James Reese Europe, 22, February 1881 – 9 May 1919, was an American ragtime and early jazz bandleader, arranger, and composer.
The New Amsterdam Musical Association, (NAMA) is the oldest African-American musical organization in the United States.
Rafael Hernández Marín, October 24, 1892 – December 11, 1965, was a Spanish Harlem resident, songwriter, and author of hundreds of popular songs in the Latin American repertoire.
Daisy Tapley, 1882–1925, was a Harlem-based classical singer and vaudeville performer.
Jane’s Walk has returned to New York with in-person experiences.
As the Schomburg Center for Research in Black Culture continues to expand its services, they encourage you to drop by for a visit to make use of their collections, view their exhibitions, and explore the Schomburg Shop.
James Hubert Blake, February 7, 1884 – February 12, 1983, known as Eubie Blake, was an American composer, lyricist, and pianist of ragtime, jazz, and popular music.
In 1919 when the Treaty of Versailles ended WWI, two years after the U.S. entered the fight with France and Great Britain against Germany, 44 Black colleges existed reports Black Press USA.
The 369th Infantry Regiment, formerly known as the 15th New York National Guard Regiment, was an infantry regiment of the United States Army that saw action in World War I and World War II.
Noble Lee Sissle (July 10, 1889 in Indianapolis, Indiana – December 17, 1975 in Tampa, Florida) was an African-American jazz composer, lyricist, bandleader, singer, and playwright.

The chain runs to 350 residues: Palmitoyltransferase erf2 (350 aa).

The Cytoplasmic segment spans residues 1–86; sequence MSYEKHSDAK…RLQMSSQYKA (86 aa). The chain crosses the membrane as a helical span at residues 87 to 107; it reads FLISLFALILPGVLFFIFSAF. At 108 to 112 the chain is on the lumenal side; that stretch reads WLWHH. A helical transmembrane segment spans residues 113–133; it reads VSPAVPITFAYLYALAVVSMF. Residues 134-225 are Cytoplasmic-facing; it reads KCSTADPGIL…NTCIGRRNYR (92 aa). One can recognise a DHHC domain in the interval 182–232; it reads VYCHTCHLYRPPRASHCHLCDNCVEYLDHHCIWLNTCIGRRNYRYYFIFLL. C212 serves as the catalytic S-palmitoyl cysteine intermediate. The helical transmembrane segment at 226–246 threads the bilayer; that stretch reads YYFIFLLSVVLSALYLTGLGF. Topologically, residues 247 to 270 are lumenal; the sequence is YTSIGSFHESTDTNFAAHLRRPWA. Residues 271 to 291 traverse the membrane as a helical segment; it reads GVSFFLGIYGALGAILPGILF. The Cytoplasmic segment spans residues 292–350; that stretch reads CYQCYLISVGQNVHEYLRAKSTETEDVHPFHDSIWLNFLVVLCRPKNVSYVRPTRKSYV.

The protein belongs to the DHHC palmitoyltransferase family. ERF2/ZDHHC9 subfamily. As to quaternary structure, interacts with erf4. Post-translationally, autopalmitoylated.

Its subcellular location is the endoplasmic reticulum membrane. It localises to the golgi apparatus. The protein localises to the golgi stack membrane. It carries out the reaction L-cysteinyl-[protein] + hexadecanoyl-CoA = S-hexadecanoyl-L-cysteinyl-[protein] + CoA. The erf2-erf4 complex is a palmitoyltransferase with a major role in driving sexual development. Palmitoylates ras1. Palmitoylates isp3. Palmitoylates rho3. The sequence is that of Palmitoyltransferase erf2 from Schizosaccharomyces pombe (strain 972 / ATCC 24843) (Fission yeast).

Ferdinand ‘Jelly Roll’ Morton at home in Harlem, on the corner of some Street and some Avenue in Harlem. Morton was American ragtime royalty, “considered best regarded pianists in the Storyville District,” he was an early jazz pianist, bandleader and composer who was born Ferdinand Joseph LaMothe, started his career and Jazz in 1902 in New Orleans, Louisiana.
I’m sitting in my office, looking out at the trees. Although the air conditioner is on to cool the rest of the house (because it’s 90 degrees outside), I have one window open so I can hear the birds and smell the honeysuckle and magnolias that are in full bloom this week.
Egbert Austin “Bert” Williams (November 12, 1874 – March 4, 1922) was one of the preeminent entertainers of the Vaudeville era and one of the most popular comedians for all audiences of his time. “(Bert Williams was)…central to the development of a global black modernism centered in Harlem’s Renaissance.”
Yes, that’s the Keith & Proctor’s Vaudeville Theater on 125th Street in the center of the postcard (one of the early owners before it became the Apollo Theatre) in the 1890’s …